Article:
In addition to taking the survey, you can also join our focus group if you have more to share about getting employment in Canada. Contact Serena Bains or stay tuned on our social media for more information.
About Our Logo
It is a symbol of youthfulness and momentum.
If we view ourselves as colours, we all start off as primary before finding ourselves and transforming into our secondary colour. The figures in the logo are moving forward, full speed ahead with their fists in the air, and ready to take on the world as a team!
We believe our logo reflects our courage to make an impact and our commitment to grow through challenges. And these cannot be achieved without your support. Let’s shape our inclusive workplaces together!
Our results so far
Here’s what Canadians aged 17-29 have to say about their employment journeys so far.
Meet Our Team
Having completed a Bachelor of Commerce with a major in Marketing and gaining work experience in the import/export industry, Alice is applying her diverse skills to her role as a Youth Leadership Initiative Coordinator at the Disability Foundation. As a compassionate and reliable person with a disability, she is committed to serve the youth community and promote diversity, inclusion and accessibility. Curious by nature, Alice enjoys travelling and learning about different cultures and history. By discovering the uniqueness of each destination, she is able to broaden her horizons and understand that “there’s no one way to live life”.
Serena is a Youth Leadership Initiative Coordinator with the Disability Foundation and a fourth-year Health Sciences student at SFU in the Population and Quantitative sciences stream. She is passionate about disability justice and supporting marginalized communities to receive the resources and rights they deserve. Serena’s interests include politics, painting and playing softball. She is excited to work with the Disability Foundation to further the vision of empowering and inspiring people with physical disabilities to re-imagine what is possible.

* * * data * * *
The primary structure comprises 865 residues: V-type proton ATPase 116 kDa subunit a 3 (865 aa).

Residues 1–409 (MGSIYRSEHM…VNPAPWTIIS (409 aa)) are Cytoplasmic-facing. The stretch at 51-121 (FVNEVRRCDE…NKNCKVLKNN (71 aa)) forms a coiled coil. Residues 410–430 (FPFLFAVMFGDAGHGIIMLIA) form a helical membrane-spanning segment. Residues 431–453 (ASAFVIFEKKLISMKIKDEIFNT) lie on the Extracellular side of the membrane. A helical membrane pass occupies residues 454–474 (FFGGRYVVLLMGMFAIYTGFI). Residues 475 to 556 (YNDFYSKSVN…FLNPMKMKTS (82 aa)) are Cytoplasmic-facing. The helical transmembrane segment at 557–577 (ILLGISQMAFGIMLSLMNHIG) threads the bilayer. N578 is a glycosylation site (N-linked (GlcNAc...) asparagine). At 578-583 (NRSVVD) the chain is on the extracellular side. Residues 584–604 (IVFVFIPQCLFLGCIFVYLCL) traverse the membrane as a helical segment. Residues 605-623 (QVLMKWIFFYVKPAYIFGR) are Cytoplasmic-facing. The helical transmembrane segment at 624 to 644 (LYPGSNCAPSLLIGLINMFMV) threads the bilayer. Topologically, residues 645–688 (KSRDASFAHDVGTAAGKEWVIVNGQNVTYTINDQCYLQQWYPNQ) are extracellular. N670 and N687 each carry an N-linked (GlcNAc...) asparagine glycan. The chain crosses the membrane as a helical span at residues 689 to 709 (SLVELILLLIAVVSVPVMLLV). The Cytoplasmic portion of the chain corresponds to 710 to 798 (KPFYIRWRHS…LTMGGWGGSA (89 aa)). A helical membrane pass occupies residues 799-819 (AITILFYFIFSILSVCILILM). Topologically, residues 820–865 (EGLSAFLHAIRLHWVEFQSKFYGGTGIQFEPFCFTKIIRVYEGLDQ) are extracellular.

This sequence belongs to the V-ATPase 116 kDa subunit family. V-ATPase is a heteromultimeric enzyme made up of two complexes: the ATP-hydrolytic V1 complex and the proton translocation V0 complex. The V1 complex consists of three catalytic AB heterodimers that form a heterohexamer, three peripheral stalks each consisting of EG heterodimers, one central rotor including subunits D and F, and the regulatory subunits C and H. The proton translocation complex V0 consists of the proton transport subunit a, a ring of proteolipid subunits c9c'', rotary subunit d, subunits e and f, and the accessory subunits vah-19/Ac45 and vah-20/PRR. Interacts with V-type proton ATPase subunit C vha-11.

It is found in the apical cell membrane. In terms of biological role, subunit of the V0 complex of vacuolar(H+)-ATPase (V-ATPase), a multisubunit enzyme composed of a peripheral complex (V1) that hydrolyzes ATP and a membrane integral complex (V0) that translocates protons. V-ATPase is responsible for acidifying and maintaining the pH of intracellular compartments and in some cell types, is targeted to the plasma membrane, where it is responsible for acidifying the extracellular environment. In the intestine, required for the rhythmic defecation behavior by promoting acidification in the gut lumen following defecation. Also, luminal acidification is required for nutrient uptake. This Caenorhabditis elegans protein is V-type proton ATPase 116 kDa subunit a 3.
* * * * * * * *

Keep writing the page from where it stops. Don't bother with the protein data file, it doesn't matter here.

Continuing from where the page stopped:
Max is the Head Researcher of the Youth Leadership Initiative, and he is also a graduate student from SFU in the political science program. Max’s interests include, soccer, reading, and movies. This project is a great opportunity to apply the research skills that he learned in university, and it is an opportunity to make a valuable contribution. Overall, he is excited to be working alongside such a diverse and talented team.
Josh is our newest Youth Leadership Initiative Coordinator with the Disability Foundation. As a graduate from the University of Toronto with a double major in Political Science and Disability Studies, he has worked to support at risk youth and community members, previously working in the political sector. In his free time Josh enjoys reading, family time and practicing Muay Thai and boxing. Passionate about disability equity and social rights activism, Josh is looking forward to working in tandem with the Disability Foundation and YLI team to support and provide engaging opportunities for people with disabilities in Canada.